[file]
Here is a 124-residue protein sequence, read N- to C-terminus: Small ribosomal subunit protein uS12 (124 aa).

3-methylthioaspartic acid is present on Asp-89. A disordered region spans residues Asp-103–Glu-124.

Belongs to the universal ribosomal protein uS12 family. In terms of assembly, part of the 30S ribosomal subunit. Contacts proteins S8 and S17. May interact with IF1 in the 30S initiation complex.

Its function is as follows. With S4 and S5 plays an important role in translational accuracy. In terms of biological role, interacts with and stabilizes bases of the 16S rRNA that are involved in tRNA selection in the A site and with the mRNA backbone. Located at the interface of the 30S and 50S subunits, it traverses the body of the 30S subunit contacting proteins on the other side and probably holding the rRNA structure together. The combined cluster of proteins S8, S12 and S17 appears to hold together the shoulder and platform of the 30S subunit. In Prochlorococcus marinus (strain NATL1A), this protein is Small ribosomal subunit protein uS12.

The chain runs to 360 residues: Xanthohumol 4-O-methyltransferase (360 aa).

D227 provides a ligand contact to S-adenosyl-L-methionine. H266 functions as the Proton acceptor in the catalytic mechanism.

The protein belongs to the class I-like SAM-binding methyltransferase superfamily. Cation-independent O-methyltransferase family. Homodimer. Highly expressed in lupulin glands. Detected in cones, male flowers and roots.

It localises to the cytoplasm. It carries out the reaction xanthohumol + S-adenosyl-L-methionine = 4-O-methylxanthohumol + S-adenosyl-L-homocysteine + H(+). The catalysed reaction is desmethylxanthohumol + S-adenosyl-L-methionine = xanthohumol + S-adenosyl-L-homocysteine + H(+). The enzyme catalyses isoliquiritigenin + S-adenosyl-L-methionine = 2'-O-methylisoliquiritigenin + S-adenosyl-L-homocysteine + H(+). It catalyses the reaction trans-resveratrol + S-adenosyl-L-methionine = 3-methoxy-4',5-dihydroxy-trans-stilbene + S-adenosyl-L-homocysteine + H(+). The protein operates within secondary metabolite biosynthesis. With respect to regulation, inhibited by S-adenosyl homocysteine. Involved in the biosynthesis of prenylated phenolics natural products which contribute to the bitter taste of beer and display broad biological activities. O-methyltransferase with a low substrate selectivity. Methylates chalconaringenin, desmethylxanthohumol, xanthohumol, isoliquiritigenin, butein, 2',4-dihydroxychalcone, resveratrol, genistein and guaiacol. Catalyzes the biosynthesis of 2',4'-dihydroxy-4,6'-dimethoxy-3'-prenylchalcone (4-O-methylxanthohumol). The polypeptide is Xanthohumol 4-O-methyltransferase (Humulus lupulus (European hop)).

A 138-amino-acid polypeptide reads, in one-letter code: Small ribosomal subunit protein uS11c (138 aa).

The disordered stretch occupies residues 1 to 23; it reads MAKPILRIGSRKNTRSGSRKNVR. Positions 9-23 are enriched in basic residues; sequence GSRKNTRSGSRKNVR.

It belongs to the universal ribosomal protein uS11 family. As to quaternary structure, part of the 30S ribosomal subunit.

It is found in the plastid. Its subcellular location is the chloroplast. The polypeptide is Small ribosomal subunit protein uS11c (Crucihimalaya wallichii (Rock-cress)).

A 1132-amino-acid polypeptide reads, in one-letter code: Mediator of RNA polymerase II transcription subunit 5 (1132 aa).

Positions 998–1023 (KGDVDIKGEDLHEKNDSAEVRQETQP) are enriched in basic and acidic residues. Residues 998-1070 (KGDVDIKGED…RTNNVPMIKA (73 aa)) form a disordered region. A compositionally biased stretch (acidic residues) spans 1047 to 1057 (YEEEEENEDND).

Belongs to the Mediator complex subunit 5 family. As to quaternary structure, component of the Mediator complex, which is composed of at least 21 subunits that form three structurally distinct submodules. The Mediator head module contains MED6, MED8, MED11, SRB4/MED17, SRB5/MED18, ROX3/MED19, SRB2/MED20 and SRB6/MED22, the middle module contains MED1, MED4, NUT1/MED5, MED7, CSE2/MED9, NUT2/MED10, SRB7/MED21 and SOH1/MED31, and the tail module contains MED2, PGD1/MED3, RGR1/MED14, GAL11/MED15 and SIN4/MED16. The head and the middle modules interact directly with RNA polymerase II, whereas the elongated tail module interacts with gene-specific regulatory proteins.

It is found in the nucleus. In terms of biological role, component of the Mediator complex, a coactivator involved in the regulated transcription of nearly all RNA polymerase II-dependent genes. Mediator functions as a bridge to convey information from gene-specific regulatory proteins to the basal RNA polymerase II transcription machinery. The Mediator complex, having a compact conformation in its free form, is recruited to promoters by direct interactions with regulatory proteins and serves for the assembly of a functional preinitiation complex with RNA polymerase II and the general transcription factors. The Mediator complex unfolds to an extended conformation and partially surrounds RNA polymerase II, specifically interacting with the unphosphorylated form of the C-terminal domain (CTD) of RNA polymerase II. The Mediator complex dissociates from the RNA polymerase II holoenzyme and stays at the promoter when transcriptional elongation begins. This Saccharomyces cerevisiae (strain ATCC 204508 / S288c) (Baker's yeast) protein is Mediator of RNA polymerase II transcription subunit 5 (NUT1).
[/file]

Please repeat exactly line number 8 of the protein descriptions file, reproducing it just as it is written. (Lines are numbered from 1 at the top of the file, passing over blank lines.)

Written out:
It localises to the cytoplasm. It carries out the reaction xanthohumol + S-adenosyl-L-methionine = 4-O-methylxanthohumol + S-adenosyl-L-homocysteine + H(+). The catalysed reaction is desmethylxanthohumol + S-adenosyl-L-methionine = xanthohumol + S-adenosyl-L-homocysteine + H(+). The enzyme catalyses isoliquiritigenin + S-adenosyl-L-methionine = 2'-O-methylisoliquiritigenin + S-adenosyl-L-homocysteine + H(+). It catalyses the reaction trans-resveratrol + S-adenosyl-L-methionine = 3-methoxy-4',5-dihydroxy-trans-stilbene + S-adenosyl-L-homocysteine + H(+). The protein operates within secondary metabolite biosynthesis. With respect to regulation, inhibited by S-adenosyl homocysteine. Involved in the biosynthesis of prenylated phenolics natural products which contribute to the bitter taste of beer and display broad biological activities. O-methyltransferase with a low substrate selectivity. Methylates chalconaringenin, desmethylxanthohumol, xanthohumol, isoliquiritigenin, butein, 2',4-dihydroxychalcone, resveratrol, genistein and guaiacol. Catalyzes the biosynthesis of 2',4'-dihydroxy-4,6'-dimethoxy-3'-prenylchalcone (4-O-methylxanthohumol). The polypeptide is Xanthohumol 4-O-methyltransferase (Humulus lupulus (European hop)).